The MySpace Mafia on Why LA Is No Longer Just an Entertainment Town
The year is 2004. Kelly Clarkson just released her hit single “Breakaway,” and you’re listening to it on your 3rd generation iPod Classic. You’re about to head out to catch an evening showing of the original “Anchorman” movie. But before you leave, you check your MySpace account to see how many people commented on your latest photo.The company, which officially launched in 2003, would lay the groundwork for some of the biggest social media sites of the next two decades.
“Users were coming back four to five times a day… we saw this incessant, addictive usage,” said Brett Brewer, co-founder and managing director of Crosscut Ventures. “MySpace was the first time we figured out that people, as it turns out, are pretty fascinated with themselves.”
At its peak in 2008, the site had more than 115 million unique users. But the rapid growth of the Santa Monica-based social media company also signified something more: It was an early marker of the tech hub that Los Angeles would become.And though the MySpace website is practically defunct nearly 20 years after its launch, the people who created one of the pillars of social media technology continue to have an active role in Los Angeles’s ever evolving tech scene.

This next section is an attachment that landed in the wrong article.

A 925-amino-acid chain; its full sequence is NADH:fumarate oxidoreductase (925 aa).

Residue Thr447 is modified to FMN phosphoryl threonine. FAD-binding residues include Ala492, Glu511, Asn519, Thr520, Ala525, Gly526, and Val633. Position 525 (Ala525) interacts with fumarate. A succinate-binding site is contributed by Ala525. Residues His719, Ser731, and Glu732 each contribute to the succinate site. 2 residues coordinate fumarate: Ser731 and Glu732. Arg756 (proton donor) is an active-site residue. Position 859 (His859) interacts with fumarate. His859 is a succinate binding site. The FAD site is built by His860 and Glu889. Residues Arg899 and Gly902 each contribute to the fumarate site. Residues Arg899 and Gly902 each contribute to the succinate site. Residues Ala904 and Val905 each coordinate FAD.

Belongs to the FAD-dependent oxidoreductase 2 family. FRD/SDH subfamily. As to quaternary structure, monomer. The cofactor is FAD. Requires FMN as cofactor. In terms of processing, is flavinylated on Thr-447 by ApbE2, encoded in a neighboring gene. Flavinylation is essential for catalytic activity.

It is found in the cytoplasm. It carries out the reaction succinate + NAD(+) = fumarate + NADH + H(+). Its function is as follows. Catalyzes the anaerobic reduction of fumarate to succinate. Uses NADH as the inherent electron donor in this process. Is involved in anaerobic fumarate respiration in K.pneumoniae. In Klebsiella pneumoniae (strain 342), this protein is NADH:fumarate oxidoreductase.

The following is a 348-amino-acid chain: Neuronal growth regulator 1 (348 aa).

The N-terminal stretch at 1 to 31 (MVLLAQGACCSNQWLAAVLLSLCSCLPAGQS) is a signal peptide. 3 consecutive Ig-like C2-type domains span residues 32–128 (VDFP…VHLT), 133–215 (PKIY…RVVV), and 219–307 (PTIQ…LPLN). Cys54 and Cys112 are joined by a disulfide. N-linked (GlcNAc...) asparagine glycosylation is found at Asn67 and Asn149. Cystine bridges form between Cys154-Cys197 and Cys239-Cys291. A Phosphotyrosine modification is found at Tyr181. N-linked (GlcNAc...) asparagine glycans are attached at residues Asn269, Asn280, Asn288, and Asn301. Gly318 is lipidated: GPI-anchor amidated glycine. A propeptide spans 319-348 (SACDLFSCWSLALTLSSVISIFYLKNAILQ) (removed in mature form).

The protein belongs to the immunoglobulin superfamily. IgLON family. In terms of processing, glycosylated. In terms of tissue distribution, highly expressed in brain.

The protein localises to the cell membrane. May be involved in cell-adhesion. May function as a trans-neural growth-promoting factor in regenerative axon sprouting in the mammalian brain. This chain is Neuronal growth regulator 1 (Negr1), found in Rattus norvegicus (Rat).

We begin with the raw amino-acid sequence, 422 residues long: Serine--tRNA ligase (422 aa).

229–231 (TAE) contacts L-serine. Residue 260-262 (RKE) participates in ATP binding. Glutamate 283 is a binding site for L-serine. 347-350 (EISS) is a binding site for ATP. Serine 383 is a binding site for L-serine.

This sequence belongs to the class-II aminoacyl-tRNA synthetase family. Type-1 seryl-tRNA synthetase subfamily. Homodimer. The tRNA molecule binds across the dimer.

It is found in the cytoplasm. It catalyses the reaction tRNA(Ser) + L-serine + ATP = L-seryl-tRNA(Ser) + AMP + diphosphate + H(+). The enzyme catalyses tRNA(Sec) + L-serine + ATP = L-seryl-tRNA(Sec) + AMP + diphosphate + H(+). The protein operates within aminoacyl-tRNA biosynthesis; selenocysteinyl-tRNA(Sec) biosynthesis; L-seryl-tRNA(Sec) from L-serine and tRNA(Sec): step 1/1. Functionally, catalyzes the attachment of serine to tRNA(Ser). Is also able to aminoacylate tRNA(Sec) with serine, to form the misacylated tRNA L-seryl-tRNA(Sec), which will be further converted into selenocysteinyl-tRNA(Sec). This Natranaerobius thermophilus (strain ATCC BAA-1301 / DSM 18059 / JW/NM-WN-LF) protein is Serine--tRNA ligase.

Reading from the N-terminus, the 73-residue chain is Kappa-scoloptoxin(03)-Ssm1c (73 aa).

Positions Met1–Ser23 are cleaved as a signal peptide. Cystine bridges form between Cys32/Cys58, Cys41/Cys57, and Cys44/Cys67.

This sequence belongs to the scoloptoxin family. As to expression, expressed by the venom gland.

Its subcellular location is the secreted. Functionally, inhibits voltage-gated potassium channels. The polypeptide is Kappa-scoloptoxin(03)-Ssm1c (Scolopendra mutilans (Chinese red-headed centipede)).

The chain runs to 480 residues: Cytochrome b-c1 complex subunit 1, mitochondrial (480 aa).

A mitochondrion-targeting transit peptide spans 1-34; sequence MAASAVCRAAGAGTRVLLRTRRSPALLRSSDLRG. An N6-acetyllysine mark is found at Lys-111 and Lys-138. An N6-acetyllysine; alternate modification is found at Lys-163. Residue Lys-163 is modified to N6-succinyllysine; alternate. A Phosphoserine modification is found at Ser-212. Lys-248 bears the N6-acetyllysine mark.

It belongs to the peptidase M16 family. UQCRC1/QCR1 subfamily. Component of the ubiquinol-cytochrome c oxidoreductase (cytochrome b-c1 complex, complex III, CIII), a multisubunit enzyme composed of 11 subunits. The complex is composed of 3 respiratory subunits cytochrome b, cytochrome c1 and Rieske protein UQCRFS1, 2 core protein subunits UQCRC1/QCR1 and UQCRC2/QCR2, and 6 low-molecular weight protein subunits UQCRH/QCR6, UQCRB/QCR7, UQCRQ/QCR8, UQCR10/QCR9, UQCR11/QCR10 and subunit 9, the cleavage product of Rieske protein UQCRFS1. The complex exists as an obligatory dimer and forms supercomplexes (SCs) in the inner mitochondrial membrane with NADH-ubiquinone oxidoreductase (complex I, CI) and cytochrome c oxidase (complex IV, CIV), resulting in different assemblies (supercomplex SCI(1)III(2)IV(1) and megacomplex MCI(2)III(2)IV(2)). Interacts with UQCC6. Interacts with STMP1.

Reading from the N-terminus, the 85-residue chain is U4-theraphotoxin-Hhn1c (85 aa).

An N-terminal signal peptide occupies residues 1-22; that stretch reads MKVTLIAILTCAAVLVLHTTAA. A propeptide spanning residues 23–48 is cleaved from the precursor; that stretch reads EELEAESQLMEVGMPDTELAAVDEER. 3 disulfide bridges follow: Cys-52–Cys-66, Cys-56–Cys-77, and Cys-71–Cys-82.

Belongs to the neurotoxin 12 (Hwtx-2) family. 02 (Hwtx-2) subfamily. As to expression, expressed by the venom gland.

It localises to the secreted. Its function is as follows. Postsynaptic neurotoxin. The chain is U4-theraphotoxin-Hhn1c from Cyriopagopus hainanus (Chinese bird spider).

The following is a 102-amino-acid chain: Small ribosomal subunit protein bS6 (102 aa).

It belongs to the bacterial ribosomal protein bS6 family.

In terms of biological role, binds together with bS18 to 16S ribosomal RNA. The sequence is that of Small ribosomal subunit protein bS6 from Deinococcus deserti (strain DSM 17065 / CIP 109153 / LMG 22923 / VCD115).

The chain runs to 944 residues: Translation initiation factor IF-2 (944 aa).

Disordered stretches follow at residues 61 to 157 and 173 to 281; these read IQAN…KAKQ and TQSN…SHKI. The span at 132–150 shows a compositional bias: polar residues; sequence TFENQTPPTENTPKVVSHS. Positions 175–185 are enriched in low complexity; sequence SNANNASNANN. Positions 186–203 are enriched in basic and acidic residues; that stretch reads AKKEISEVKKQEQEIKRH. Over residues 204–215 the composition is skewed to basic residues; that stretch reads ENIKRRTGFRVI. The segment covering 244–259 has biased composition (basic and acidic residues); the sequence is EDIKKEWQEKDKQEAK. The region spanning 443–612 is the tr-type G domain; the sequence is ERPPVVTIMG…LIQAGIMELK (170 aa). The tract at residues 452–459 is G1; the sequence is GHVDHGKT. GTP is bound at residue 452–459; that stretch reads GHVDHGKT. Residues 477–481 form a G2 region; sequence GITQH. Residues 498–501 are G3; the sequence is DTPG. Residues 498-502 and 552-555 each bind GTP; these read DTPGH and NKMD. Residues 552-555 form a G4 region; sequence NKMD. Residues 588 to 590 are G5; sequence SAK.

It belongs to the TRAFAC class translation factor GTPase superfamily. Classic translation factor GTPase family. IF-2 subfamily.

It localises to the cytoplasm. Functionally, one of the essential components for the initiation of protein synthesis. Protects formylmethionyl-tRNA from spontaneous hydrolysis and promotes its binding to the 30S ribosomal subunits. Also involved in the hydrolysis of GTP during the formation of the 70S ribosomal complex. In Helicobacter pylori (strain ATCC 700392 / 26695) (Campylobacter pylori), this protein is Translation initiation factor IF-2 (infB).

MySpace wouldn’t have been what it was without the team that built it, said Josh Berman, its co-founder and former COO. Now, as a partner at VC firm Troy Capital, something Berman looks for in companies he invests in is not just a smart and dedicated team, but a multi-talented one.
“You want to have a person on the team that knows technology, you want a product person, you want a team that has the operations know-how, and strategy and marketing, etcetera,” he said.
Along with having a strong team, Josh Brooks, former VP of programming and music at MySpace said being able to rely on expertise from people with experience in your industry can be a game changer. That way, said Brooks, who’s now the EVP of marketing and operations at metaverse gaming studio Plai Labs, “you don't always start from scratch, because you actually have a genuine relationship with a pretty wide variety of people.”
Another important lesson: “infatuation with what the customers wanted,” Berman said. Every product update with MySpace was centered around what customers were asking for.
Like Berman, Chris DeWolfe, MySpace Co-founder and former CEO, said putting user experience first was one of the most important practices he learned.
Following his tenure at MySpace, DeWolfe stayed in the consumer side of tech, spending 12 years building mobile gaming giant Jam City and now leading Plai Labs. In every venture, user experience has remained DeWolfe’s north star. “If you build a great user experience, people will keep coming back and the money will always follow,” he said.
From his days as CEO of MySpace between 2009 and 2011, Mike Jones, who’s currently the CEO of venture firm Science, came to understand what makes a social media company really work. “My understanding of how content moves through social media and how you can work with consumers in the social media space became a big cornerstone for many of the companies that work within Science,” Jones said.